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Discussion Starter #1
I have evidence of EFB, in some of my hives as confirmed by an EFB test kit and by a state inspector. I have started feeding sugar water and pollen substitute to reduce stress in the hives. Terramycin is not really an option due to the VFD.. So that's the back story but my question has to do with how to pull the old dark comb out of my hives. I have never figured out a system to cull frames. So I was advised to start pulling some of my old dark comb due to this brood disease. Do I want to do this regardless of the resources that are in the frames? Or do I just want to pull empty frames when I come across them? Do I move old dark frames with brood to the outside and will that cause the queen not to use these frames and when they are empty of brood remove them?

So if you regularly cull frames when do you do this? Do you pull a certain number of frames? Do you pull the frames regardless of resources on them. Do you checkerboard with foundation or place the foundation against the outside end walls. If you remove frames regardless of the resources on them then what do you end up doing with the honey?

So things get complicated in my situation because of the brood disease. I have read that EFB persists in the honey, bee bread and wax for 2 years. But I have also read that it does not persist in the wax, bee bread, and honey. So, can I feed other bees this honey? Can I use some of these frames in swarm traps? Can I "sterilize" the frames by setting in the sunlight? Can I sterilize my gloves, bee brushes, or hive tools by setting in the sunlight. Alternately does freezing "sterilize" frames of honey. or do I have to throw these frames away? So what are the parameters of heat, cold, or UV light that will inactivate the EFB bacteria?

Some tell me that breaking the brood cycle will fix this, but how does this help if it is in their hive resources?
 

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Bee Wrangler
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If you have European Foul Brood, the best is to burn all wood equipment and bees.

What will happen is that hive will get too weak to defend themselves and other hives will rob them out, spreading the spores to them. It is a huge domino effect that will spread to your neighbors hives also.

You can contact

https://www.tn.gov/agriculture/businesses/bees/state-apiarist.html

EFB is nothing to play around with. You will not cure it with any type of drug, it will only mask the symptoms and it will come back when the bees are stressed again.
 

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Discussion Starter #4 (Edited)
You have misread. I have EFB not AFB and I have been visited by a state inspector to confirm this. EFB does not produce spores.
 

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5 ,8 ,10 frame, and long Lang
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Ok so if it persists for 2 years then you would need to take the comb out for more that 2 years to be able to re use it.

1 at a time would allow the new to be infected from the old, so I would think you do a shook swarm, into new Wooden ware, and frames.
scorch and store the WW for + 2 years, place the combs in the freezer for + 2 years and the 2 year time would offer some ability to reuse the stuff. Else, get a bonfire going.

depends on how much time you have to futz around with it and how many hives. For 1 a fire is easier, for 10 some sort of plan to re use some of the stuff may be better.

research the EFB and do a good shot at it the first time or you may see it crop up several times.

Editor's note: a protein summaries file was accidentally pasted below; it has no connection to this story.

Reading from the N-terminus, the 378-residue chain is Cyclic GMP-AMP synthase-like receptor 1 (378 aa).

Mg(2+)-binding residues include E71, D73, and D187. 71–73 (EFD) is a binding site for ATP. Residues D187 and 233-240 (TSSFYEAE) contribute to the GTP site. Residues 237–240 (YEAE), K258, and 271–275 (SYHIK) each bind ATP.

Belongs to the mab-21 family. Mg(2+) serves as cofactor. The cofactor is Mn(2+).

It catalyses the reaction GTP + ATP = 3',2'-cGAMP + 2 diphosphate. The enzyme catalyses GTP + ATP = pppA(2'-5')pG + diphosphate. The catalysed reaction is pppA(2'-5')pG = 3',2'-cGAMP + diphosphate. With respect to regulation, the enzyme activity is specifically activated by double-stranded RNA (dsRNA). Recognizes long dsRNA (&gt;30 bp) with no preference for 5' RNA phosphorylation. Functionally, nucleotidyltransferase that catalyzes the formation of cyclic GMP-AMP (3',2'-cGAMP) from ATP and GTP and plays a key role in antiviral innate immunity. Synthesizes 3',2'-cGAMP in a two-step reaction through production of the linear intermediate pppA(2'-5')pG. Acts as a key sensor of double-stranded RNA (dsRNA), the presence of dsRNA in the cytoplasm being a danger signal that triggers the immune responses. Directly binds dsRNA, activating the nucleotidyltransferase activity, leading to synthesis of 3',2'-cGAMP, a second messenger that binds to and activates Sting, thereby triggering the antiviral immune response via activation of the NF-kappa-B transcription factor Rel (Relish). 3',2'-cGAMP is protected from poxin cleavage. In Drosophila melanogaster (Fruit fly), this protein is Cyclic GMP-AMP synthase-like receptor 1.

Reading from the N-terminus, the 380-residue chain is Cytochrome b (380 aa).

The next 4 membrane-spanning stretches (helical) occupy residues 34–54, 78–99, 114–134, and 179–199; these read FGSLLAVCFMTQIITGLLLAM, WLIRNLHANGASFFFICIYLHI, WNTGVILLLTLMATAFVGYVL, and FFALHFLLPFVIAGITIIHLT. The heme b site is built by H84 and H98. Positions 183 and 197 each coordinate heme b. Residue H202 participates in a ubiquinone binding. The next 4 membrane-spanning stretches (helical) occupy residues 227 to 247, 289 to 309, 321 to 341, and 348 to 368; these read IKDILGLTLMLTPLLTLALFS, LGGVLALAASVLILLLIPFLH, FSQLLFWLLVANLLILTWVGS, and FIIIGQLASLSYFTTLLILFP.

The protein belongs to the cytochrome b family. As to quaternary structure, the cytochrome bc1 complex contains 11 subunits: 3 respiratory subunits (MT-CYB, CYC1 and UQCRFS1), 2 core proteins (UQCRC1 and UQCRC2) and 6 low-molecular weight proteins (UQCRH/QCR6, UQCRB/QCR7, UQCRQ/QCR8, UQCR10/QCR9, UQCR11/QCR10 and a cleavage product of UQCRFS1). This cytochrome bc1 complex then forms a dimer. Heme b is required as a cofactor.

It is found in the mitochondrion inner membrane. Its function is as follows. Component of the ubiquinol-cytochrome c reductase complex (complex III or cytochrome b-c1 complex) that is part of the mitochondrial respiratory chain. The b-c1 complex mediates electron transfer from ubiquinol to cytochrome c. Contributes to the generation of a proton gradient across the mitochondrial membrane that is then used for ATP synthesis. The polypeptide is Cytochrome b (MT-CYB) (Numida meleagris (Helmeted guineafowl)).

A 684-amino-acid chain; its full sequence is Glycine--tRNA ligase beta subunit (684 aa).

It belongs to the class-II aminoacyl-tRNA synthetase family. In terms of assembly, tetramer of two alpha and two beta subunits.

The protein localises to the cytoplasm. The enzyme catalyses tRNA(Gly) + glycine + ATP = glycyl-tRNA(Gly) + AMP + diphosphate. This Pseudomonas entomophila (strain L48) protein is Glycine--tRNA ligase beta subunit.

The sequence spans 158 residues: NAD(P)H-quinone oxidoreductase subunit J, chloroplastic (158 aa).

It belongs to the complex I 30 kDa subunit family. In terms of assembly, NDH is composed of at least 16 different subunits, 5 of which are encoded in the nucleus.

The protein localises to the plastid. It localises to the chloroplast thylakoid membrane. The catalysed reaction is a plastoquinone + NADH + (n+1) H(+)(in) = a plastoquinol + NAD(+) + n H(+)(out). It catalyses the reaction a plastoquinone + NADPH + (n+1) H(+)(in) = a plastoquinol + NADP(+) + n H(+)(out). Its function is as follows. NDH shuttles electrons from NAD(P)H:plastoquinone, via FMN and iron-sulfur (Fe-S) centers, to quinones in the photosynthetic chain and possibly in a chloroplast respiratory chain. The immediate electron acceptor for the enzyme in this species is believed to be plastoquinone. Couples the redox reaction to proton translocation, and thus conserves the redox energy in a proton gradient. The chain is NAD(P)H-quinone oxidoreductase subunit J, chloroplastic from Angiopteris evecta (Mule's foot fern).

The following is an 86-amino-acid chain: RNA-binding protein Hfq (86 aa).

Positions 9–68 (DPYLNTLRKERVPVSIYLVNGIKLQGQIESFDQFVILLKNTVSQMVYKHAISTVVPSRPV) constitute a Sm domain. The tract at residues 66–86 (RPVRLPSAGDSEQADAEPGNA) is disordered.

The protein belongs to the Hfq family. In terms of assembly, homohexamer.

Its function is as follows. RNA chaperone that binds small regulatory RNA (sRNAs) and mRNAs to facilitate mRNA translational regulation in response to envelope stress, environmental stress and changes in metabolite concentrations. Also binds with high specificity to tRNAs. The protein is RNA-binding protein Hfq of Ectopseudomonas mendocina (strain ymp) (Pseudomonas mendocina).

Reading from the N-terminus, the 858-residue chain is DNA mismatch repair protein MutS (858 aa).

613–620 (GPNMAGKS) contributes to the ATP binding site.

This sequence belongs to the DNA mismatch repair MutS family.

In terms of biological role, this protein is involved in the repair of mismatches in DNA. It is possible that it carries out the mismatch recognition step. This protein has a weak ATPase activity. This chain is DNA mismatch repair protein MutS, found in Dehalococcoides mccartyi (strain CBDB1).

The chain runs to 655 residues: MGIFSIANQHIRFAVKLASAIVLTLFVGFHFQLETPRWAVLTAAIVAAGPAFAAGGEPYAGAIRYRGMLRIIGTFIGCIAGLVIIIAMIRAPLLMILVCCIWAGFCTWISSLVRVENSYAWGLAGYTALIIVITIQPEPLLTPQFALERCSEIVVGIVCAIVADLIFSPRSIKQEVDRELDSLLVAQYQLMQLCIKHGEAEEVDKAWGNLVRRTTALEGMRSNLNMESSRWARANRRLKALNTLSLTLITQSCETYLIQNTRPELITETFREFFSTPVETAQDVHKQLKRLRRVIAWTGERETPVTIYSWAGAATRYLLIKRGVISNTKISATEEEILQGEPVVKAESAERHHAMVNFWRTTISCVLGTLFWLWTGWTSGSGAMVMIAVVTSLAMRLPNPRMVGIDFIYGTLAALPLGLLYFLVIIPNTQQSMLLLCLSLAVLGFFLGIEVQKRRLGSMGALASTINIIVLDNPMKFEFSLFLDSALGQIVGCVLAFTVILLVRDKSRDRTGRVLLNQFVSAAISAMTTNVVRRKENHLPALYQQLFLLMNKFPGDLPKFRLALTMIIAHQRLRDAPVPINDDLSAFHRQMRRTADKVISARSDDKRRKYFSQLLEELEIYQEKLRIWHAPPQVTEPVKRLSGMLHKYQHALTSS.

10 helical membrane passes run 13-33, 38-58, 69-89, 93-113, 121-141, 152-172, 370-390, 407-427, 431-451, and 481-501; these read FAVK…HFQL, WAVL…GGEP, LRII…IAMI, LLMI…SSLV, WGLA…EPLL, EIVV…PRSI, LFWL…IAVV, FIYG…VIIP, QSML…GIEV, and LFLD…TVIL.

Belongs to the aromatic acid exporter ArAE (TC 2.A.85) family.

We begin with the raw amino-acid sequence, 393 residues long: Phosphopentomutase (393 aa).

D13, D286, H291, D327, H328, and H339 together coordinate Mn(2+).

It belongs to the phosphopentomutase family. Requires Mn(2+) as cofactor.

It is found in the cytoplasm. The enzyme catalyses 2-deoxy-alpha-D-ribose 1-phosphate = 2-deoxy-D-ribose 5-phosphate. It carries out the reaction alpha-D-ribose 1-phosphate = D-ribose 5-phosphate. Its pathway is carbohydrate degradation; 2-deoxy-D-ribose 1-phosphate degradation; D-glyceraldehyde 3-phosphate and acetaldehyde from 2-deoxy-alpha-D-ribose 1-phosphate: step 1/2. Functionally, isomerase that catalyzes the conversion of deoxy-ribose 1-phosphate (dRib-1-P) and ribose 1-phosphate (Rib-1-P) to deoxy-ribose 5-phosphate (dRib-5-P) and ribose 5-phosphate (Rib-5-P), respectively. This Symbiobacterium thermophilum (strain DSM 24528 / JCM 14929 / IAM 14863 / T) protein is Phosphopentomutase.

GG
 

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I can't give you any help with the EFB problem but I wanted to let you know about comb rotation. First inspection in the spring is a good time to rotate out old frames. Two to three years is the extent of time for your combs before removal. I started in 2012 and didn't rotate them out at all. In 2018 I lost 60% of my colonies. I got to rotate out lots of comb then. Now I only give them 2 years at most.
 

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Yes but does it persist for 2 years?
It the EFB?

with the 2 years you provided, the spore is likely "viable" for the 2 years in the wax/pollen/ comb, meaning any time in the 2 years the comb is used the spore can re activate.
 

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I can't give you any help with the EFB problem but I wanted to let you know about comb rotation. First inspection in the spring is a good time to rotate out old frames. Two to three years is the extent of time for your combs before removal. I started in 2012 and didn't rotate them out at all. In 2018 I lost 60% of my colonies. I got to rotate out lots of comb then. Now I only give them 2 years at most.
Hi Jim,
How did you prove to your self in 2018 that the 6 yr old comb was the issue?
I would think you must be in a fairly polluted locale, 2 yr max on comb life is not something I have seen in practice.

GG
 

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Discussion Starter #10
Thanks you your help.

When do you do your first spring inspection? Approximately as weather would play a big part. So you pull 1/3 of your frames at that time? Do you pull regardless as to whether they have resources on them or not ie honey, pollen, or even brood? How do you reinstall your new frames? Checkerboard? Or place at the ends of the hive? Do you install new frames with foundation or do you cut out the old comb and install foundation less frames?

Thanks in advance.
 

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Discussion Starter #11
I can't give you any help with the EFB problem but I wanted to let you know about comb rotation. First inspection in the spring is a good time to rotate out old frames. Two to three years is the extent of time for your combs before removal. I started in 2012 and didn't rotate them out at all. In 2018 I lost 60% of my colonies. I got to rotate out lots of comb then. Now I only give them 2 years at most.